Thanks to Dr. Atkins and other carbohydrate phobics, the potato has gotten a bad rap. It is true the potato is high in carbohydrate, but when eaten as part of a balanced diet, it's not the nutritional nightmare it has been made out to be.

A Starch or a Vegetable?

According to the USDA, the potato is a starchy vegetable. This distinction comes from its status as a tuber, which is the name given to an enlarged underground stem of a plant. A tuber is a plant's storage site for starch—the complex form of carbohydrate. This makes the potato much higher in carbohydrate, and therefore calories, than the average vegetable. For example:

VegetableCalories Carbohydrate
Boiled zucchini (1 cup = 180 g)287
Baked potato (180 g)18943
Spaghetti (180 g)25251

So, a serving of mashed potatoes counts as a vegetable serving when striving for 5-A-Day—the government's campaign to encourage people to eat at least five servings of fruits and vegetables per day. However, when considering calories, the potato is more on par with a serving of rice or pasta.

The Benefits of a Vegetable

The potato is a good source of fiber (with the skin on), ]]>vitamin C]]> , potassium, ]]>vitamin B6]]> , and niacin. And like most vegetables, this tuber contains no fat. However, when it's fried or smothered in butter, sour cream, or similar toppings, the calories and fat really add up. For example, note the nutrient profile of French fries:

Baked potato
with skin
(1 medium)
Mashed potatoes,
(1 cup)
French fries
(Burger King's
Fat (g)0.28.820
Carbohydrate (g)513541
Protein (g)4.644
Vitamin C (mg)26124
Potassium (mg)844606unknown
Vitamin B6 (mg)0..700.48unknown
Niacin (mg)
Sodium (mg)16620590
Fiber (g)4.84.23

Source: Bowes & Church's Food Values of Portions Commonly Used. Lippincott Williams and Wilkins, 1998.

Building a Better Baked Potato

Mashed potatoes, hash browns, potato salad, French fries, potato pancakes, scalloped potatoes…what do these potato preparations have in common? Their high fat content. There are many ways to prepare potatoes, but the baked potato is the healthiest. However, many people load up a baked potato with fatty toppings like sour cream, butter, bacon, and cheese, which change this way of eating a potato from healthful to unhealthful. It can be a side dish or, with the right toppings, can stand alone as a meal.

Try some of these toppings to make your baked potato a bit healthier:

  • Baked beans
  • Black or red beans and salsa
  • Salsa and shredded low-fat cheese
  • Broccoli and low-fat cheddar
  • Tomato sauce and Parmesan or part-skim mozzarella cheese
  • Light cottage cheese
  • Cranberry sauce
  • Light, whipped butter
  • Low-fat or non-fat sour cream and chives or diced scallions
  • Sautéed vegetables in tomato sauce

Potatoes can be baked quickly in the microwave. Poke a few holes in the skin with a fork and cook for about 6-8 minutes per potato. Turn potatoes once during cooking. When baking potatoes in the oven, poke a few holes in them, but don't wrap them in aluminum foil. Foil seals in moisture resulting in a texture that is pasty instead of dry and fluffy. A potato can take an hour or more to cook thoroughly. Once baking is complete, though, the potato can be wrapped in foil to hold its warmth.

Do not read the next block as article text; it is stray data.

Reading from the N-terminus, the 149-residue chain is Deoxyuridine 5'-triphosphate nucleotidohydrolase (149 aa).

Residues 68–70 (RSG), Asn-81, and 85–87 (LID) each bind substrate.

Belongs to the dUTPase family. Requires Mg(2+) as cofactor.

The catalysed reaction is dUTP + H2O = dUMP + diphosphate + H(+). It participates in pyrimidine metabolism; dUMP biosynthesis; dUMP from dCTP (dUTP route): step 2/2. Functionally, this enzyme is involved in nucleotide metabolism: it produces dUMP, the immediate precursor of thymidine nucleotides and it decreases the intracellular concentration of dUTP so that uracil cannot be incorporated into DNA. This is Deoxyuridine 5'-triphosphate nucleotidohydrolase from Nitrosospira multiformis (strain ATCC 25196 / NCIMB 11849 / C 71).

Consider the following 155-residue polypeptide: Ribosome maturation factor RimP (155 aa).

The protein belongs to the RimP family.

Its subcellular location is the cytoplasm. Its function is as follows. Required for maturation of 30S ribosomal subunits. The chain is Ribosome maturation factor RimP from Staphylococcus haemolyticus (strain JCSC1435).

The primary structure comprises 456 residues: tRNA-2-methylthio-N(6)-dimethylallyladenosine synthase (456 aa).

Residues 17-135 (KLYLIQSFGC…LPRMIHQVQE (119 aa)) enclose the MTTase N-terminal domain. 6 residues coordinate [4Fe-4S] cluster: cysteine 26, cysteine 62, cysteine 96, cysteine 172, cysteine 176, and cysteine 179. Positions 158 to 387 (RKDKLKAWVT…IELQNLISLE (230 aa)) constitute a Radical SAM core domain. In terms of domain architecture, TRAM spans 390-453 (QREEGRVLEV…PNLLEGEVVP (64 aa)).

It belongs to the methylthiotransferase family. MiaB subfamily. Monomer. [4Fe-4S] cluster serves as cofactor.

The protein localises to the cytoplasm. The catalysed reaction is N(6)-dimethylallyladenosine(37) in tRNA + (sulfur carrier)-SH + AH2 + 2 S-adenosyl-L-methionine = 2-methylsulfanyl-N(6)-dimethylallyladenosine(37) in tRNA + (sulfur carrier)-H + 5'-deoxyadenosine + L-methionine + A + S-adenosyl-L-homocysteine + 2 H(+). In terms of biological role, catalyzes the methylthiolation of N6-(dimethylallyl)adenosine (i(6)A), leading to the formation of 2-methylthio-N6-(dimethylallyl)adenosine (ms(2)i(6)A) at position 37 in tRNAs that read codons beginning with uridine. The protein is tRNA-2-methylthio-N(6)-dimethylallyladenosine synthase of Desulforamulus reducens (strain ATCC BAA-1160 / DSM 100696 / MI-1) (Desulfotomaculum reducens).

One Potato, Two Potato…

Potatoes come in a variety of shapes, sizes, and colors. Here's a guide to help decide which spud to buy and how best to prepare it.

Type of PotatoWhat It Looks LikeWhat It's Best For
  • Brown skin and white flesh
  • Light and fluffy when cooked
  • Baking
  • Mashing
  • Frying
  • Roasting
  • Soup
Round White
  • Smooth, light tan skin with white flesh
  • Creamy in texture
  • Hold their shape well after cooking
Can be used for any potato preparation, but are especially good for:
  • Frying
  • Scalloping
  • Pancakes
  • Gnocchi
Long White
  • Oval shaped, with thin tan skin
  • Firm, creamy texture when cooked
Can be used for any potato preparation, but are especially good for:
  • Roasting
  • Boiling
  • Salad
Round Red (often called "new potatoes")
  • Rosy red skin and white flesh
  • Firm, smooth, and moist texture
  • Salads
  • Roasting
  • Boiling
  • Steaming
Yellow Flesh
  • Golden in color
  • Dense creamy texture
  • Can be used for any potato preparation
Blue and Purple (relatively rare in the US)
  • Subtle nutty flavor and flesh that ranges in color from dark blue or lavender to white
  • Microwaving
  • Steaming
  • Baking

Selecting and Storing Your Spuds

Here are some tips for handling potatoes:

At the market:

  • Select potatoes that are firm, smooth, and fairly clean.
  • Avoid potatoes that are wrinkled or have wilted skins, soft dark areas, cut surfaces, or a green appearance.
  • Choose potatoes of similar size (or cut them into similar size) for even cooking time.

At home:

  • Store potatoes in a cool, dark place that is well ventilated. The ideal storage temperature is 45-50°F.
  • Do not refrigerate potatoes. If they are stored below 42°F, the starch will be converted to sugar, which changes the taste and causes potatoes to darken when cooked.
  • Avoid prolonged exposure to light, which causes potatoes to turn green. This greening causes a bitter flavor, so any green areas should be cut off before cooking.
  • If your potatoes develop sprouts, trim them off before using.
  • If you cut potatoes ahead of time, they can be stored in cold water before cooking to prevent discoloration. However, do not leave them in water for more than two hours, because the water-soluble nutrients (such as vitamin C and B6) will seep out into the water.
  • To retain water-soluble nutrients, save and use the soaking and/or cooking water.
  • Keep the skins on potatoes in order to retain more of the nutrients, including fiber. Scrub them with a vegetable brush or clean sponge before using.
  • Refrigerate leftover potatoes within two hours after cooking.

Click here for some ]]>potato recipes]]> .